In the middle of his debate with Tony Blair on the benevolence of religion, an event that took place in Toronto, November 2010—the transcript of which forms the basis of this book— Christopher Hitchens makes a curious remark: ‘If I was a member of a church that had preached that AIDS was not as bad as condoms, I’d be putting some conscience money into Africa, too’. Let’s rephrase that a little: ‘If I’d spent most of the noughties supporting a war that caused over a million civilian deaths, turned Iraq into an Iranian vassal state and eroded the US economy, I’d be putting some conscience money into “New Atheism” too.’
See, if you keep your ideas at a perfect 60:40 balance between neo-conservatism and fluffy liberalism, you can trick the chattering classes into calling you a ‘free thinker’. You don’t even need any original ideas, so long as you can mix old ones nimbly enough to ‘avoid categorisation’. Cheer when NATO kills Serbian civilians, but attack Clinton for adultery. Embrace atheism, but insist that a foetus is an unborn child.
This is a sign of depth to some people, who assume there’s a powerful, unique philosophy lurking behind all those disparate opinions. But in fact right-wing politics is full of supposed mavericks—libertarian hipsters (the so-called South Park Republicans) do it all the time. ‘I might support keeping our troops in Af-Pak, cutting health and education, slashing welfare, climate change denial and union busting but, hey, I’m all for gay marriage and legal weed, so you can’t just put me in a box, dude!’ Hitch, too, should only fool you if you give the same weight to every policy position: ‘+1 Left Point for being in favour of medical marijuana, +1 Right Point for supporting a trillion-dollar war—I guess that’s what a centrist looks like’.
Since he’s debating a fellow Bush sycophant, we have to wait for audience question time before someone points to the elephant in the room: how does Hitchens reconcile his Dubya-loving with Bush’s ‘very public evocation of faith in terms of his rhetoric around the invasion’? Hitch starts to sweat. ‘I don’t think you can point out any moment’, he says, ‘when George W. Bush said … he had any divine warrant for the intervention in Iraq.’ True, Bush mightn’t have used that exact wording, but he got over 60 per cent of the Southern Baptist vote in two elections and a key part of his support came from fundamentalist evangelicals. His party was (and still is) full of anti-abortionist snake-handlers. Bush was in bed with these people at every level.
It gets stranger. Hitchens spends most of the debate accusing Catholicism and Islam of being bloodthirsty. But then, in a huge backflip, he claims that ‘what’s surely striking’ about the Iraq War debate ‘is the unanimous opposition of every single Christian church to it, including the president’s own and without doubt the prime minister’s own’. Really? Is that the best he can produce? A few pages earlier, he was trashing the Irish for ‘killing each other’s children’ and Rwandan Catholics for ‘preach[ing] genocide from the pulpits’. Now his issue is with ‘sickly, Christian passivity’. One moment Catholicism is ‘a kind of divine North Korea’ then, apparently, it’s not fascist enough.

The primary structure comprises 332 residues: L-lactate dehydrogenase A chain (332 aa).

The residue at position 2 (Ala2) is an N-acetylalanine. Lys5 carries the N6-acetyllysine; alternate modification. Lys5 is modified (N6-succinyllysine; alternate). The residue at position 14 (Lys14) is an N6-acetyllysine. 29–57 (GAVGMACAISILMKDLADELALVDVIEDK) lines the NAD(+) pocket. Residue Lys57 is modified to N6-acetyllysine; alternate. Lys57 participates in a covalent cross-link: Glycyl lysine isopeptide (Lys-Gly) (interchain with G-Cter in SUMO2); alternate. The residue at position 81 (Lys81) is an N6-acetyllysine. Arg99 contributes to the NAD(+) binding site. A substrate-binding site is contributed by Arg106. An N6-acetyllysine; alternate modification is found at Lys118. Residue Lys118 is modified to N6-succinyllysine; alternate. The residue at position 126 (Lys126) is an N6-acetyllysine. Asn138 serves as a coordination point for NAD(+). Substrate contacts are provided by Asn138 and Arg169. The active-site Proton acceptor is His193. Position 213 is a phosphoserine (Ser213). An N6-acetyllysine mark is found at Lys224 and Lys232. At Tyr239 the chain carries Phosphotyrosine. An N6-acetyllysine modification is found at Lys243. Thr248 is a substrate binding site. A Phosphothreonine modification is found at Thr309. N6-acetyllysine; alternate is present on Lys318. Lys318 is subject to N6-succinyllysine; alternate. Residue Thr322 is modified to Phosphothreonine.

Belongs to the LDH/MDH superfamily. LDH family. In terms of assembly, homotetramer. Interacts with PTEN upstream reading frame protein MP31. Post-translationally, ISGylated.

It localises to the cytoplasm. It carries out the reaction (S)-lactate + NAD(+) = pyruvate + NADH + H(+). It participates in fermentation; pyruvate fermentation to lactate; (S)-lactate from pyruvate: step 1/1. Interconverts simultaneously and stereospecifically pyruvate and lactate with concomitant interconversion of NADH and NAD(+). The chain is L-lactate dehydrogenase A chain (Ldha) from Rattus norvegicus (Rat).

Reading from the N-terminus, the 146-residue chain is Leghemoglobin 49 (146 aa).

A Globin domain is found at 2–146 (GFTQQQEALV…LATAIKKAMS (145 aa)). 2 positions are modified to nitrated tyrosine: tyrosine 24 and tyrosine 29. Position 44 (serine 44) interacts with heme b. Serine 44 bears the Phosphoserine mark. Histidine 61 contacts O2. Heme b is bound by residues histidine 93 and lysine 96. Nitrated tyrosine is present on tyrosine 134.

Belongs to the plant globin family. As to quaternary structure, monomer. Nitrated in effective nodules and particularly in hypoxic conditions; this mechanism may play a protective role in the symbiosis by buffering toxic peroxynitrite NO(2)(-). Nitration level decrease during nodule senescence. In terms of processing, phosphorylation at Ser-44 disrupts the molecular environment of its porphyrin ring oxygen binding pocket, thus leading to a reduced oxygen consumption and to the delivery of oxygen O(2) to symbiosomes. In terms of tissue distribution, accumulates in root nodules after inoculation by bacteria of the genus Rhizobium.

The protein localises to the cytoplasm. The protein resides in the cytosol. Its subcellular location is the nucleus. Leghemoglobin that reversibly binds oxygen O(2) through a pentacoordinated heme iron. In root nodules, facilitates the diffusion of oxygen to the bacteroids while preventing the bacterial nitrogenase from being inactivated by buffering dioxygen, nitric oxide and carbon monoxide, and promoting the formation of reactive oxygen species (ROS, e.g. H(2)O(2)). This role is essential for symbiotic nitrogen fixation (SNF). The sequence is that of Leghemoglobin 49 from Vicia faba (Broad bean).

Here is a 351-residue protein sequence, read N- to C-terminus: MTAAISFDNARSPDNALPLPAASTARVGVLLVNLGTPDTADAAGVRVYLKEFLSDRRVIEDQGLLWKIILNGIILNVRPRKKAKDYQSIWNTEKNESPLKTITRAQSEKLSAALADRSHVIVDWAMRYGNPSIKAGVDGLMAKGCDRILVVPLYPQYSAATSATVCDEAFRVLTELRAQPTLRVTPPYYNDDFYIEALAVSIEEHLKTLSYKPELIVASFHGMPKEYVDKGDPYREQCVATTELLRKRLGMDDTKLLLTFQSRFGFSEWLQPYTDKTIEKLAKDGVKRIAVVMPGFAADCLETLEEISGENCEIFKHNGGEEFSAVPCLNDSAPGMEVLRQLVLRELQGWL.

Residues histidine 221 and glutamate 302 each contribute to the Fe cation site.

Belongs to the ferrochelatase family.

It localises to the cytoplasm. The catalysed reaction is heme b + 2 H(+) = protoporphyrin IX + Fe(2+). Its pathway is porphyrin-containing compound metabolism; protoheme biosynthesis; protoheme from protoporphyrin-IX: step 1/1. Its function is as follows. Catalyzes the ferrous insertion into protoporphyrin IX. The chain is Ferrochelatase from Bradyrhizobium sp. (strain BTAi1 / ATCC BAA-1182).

Hitchens also needs an excuse to let Judaism off the hook. He’s too cowardly to pick the same fights with Jews that he picks with Muslims. Hitchens insists, in a post-debate interview with Maclean’s magazine:
Judaism is much nearer to being philosophy than religion, or rather much nearer to that claim than Christianity or Islam are … Leo Strauss thought that the great Jewish philosopher Maimonides wasn’t a believer, but that he just dressed himself up in that way.
Like most great Sephardic theologians, Maimonides lived in Cordoba under Islamic rule and picked up Greek philosophy from the surrounding Muslims—the same Muslims who reintroduced Aristotle to Christian Europe. Hitch, please! If you’re trying to argue that Judaism is more philosophical—more capital ‘E’ Enlightened—than Islam, don’t use the twelfth century as your proof.
As for Blair: ‘it is undoubtedly true that people commit horrific acts of evil in the name of religion. It is also undoubtedly true that people do acts of extraordinary common good inspired by religion’. And later: ‘there are many situations where faith has caused harm. But there are many situations in which wrong has been done without religion playing any part in it at all’. Despite having sat in the House of Commons for nearly twenty-four years, Blair debates like a schoolie. He never goes on the offensive, and Hitchens promptly beats him.
Neither define what they mean by ‘religion’ or ‘good’ at any point in the debate, rendering the whole argument meaningless. ‘Good’ according to whom? The Pope? Karl Marx? Ayn Rand? The Marquis de Sade? And are we talking about ‘religion’ in the sense of blind faith (in which case, neo-liberals are probably religious since they worship a murky abstract deity called the market, to which earthly regulators are supposed to relinquish control)? Or ‘religion’ as a form of identity politics stemming from social background? And are these the only options? No one really addresses this issue. Hitchens is too busy with his revisionist take on the Bush era and Blair too busy washing his hands of the tragedy that was his Iraq.
Ramon Glazov is a Perth-based writer and the Special Australasia Correspondent for eXiled Online.